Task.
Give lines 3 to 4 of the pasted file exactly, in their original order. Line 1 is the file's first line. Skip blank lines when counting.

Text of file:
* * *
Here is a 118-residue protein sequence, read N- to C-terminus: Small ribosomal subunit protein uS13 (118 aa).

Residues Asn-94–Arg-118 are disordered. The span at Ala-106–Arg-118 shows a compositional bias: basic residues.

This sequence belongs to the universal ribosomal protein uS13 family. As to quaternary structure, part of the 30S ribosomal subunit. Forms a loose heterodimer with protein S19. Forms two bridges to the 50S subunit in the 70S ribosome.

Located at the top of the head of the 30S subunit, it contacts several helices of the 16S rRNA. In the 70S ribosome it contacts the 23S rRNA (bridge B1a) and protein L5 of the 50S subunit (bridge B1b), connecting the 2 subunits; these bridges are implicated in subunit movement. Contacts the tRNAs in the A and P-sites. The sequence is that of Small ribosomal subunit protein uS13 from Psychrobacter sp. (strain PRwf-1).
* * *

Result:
This sequence belongs to the universal ribosomal protein uS13 family. As to quaternary structure, part of the 30S ribosomal subunit. Forms a loose heterodimer with protein S19. Forms two bridges to the 50S subunit in the 70S ribosome.

Located at the top of the head of the 30S subunit, it contacts several helices of the 16S rRNA. In the 70S ribosome it contacts the 23S rRNA (bridge B1a) and protein L5 of the 50S subunit (bridge B1b), connecting the 2 subunits; these bridges are implicated in subunit movement. Contacts the tRNAs in the A and P-sites. The sequence is that of Small ribosomal subunit protein uS13 from Psychrobacter sp. (strain PRwf-1).